Who gave you tooth decay?

  • Published
  • By Capt. Dwayne Gentry
  • 22nd Medical Group dental clinic
Did a loved one unintentionally give you a cavity causing bacteria?

According to the Center for Disease Control and Prevention, tooth decay is the most common infectious diseases among children. They also reported that one quarter of children are affected by tooth decay between the ages of 2 and 5, and half of adolescents are affected by tooth decay by the ages of 12-15.

Although tooth decay is preventable, we are still plagued by its effects. You may have heard the dentist say to only brush and floss the teeth you want to keep, but you've probably never heard a dentist say to only brush and floss your teeth if you want to prevent your children or significant other from losing their teeth.

Yes, one's neglect of brushing and flossing could harm others.

Cavities in teeth are formed when acid leaches calcium out of our teeth. Since our teeth are mostly made of calcium, the loss of it causes a hole in the tooth. Our mouths house hundreds of different kinds of bacteria, most of which have little effect on our oral health, but one group of bacteria known as mutans streptocci, is notorious for causing cavities.

This group of bacteria resides on the plaque build-up around our teeth, eats carbohydrates (sugars or starches) and releases acid as its byproduct. Over time the constant acid attack on the teeth will cause a cavity. So, how do the bacteria get in our mouths in the first place?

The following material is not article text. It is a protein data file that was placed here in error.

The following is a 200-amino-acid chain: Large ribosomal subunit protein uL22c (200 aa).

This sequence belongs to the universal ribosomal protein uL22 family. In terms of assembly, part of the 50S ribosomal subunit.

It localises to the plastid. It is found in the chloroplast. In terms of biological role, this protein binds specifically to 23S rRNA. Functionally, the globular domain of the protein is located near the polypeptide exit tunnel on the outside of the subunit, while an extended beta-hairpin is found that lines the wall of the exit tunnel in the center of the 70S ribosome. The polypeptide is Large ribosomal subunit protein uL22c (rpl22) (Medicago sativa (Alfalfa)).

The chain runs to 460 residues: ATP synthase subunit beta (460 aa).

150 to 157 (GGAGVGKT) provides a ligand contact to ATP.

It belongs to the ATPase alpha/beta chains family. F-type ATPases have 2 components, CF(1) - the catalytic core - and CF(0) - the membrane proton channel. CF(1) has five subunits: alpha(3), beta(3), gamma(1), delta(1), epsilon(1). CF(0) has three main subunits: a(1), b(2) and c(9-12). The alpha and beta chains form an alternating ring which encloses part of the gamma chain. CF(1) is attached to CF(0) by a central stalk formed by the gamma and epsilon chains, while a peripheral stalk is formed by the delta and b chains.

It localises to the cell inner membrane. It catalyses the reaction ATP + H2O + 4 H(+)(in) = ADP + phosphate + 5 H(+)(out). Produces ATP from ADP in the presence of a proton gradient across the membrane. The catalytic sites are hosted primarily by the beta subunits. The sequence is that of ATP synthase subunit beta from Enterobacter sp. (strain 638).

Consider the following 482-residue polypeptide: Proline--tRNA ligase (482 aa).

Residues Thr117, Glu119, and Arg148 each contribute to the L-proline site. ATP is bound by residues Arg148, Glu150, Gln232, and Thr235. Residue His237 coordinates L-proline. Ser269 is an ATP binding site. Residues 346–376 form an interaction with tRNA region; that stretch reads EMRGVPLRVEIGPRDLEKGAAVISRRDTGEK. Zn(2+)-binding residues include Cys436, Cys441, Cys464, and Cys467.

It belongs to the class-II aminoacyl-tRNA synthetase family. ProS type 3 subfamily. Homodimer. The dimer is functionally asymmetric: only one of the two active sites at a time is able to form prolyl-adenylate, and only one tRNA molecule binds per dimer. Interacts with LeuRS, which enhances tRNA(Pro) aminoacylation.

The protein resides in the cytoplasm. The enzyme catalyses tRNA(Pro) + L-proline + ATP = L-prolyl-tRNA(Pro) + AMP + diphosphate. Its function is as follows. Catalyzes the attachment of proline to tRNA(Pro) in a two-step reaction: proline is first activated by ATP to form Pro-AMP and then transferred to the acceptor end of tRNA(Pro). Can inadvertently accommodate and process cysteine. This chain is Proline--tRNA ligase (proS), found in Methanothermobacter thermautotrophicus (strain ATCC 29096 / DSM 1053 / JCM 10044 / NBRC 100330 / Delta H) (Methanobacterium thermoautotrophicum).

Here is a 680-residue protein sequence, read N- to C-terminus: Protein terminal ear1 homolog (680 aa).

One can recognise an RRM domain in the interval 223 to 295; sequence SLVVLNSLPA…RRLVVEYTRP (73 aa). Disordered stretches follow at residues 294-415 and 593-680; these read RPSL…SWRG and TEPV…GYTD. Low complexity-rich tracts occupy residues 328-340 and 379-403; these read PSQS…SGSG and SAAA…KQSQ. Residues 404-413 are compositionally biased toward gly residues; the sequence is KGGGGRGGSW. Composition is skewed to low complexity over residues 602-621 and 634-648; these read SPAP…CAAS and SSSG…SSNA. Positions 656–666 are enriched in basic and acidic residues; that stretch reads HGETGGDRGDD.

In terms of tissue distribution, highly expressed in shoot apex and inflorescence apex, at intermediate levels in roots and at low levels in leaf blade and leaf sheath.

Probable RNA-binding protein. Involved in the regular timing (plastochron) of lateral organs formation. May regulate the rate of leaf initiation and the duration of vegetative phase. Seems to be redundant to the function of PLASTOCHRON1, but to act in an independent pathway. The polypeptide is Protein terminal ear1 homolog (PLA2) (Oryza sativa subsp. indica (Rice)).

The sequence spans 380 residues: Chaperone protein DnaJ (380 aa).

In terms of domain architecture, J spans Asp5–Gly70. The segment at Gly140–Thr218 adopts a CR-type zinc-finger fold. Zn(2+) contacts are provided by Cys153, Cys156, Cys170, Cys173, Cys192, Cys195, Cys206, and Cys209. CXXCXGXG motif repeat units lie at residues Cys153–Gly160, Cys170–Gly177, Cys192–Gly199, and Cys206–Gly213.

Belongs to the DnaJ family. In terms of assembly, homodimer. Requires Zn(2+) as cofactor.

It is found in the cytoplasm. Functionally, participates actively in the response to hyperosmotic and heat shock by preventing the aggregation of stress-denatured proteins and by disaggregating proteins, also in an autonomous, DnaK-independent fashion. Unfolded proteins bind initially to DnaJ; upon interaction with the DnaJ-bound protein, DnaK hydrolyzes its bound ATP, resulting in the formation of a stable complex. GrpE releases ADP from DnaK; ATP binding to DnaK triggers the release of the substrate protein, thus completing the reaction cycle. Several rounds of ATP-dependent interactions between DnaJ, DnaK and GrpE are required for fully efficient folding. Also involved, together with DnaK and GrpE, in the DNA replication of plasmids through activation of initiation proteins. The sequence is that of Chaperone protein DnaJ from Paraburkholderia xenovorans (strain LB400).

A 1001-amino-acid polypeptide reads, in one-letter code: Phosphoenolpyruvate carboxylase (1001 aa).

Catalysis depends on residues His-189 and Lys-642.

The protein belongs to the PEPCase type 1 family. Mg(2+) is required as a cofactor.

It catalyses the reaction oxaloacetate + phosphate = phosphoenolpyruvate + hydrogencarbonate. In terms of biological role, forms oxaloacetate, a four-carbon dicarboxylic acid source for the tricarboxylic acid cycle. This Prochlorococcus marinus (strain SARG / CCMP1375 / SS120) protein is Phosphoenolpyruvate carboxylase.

When children are born, their mouths are free from these bacteria. It is usually the mother or the primary care taker who infects the child's mouth.

Mothers or anyone who has close contact with a child can help reduce the spread of these bacteria by not sharing saliva with the child and by keeping low counts of the bacteria in their own mouths.

The bacteria need food to thrive and survive, so reducing our intake of sugar and carbohydrates or removing food debris from the oral environment, we can also reduce the amount of bacteria and have less of an acid attack. Other considerations are to thoroughly rinse with water after a sugary meal or beverage, use an antiseptic mouth rinse, brush and floss before going to sleep (leaving carbohydrates on the teeth while sleeping increases bacteria colonization significantly due to lack of saliva flow and movement of the tongue and cheeks), or use gum or mints containing Xylitol (a sweetener that can't be synthesized by the bacteria and disrupts its ability to thrive).

For more information on dental care, call (316) 759-5181 or stop by the 22nd MDG dental clinic for printed information pamphlets.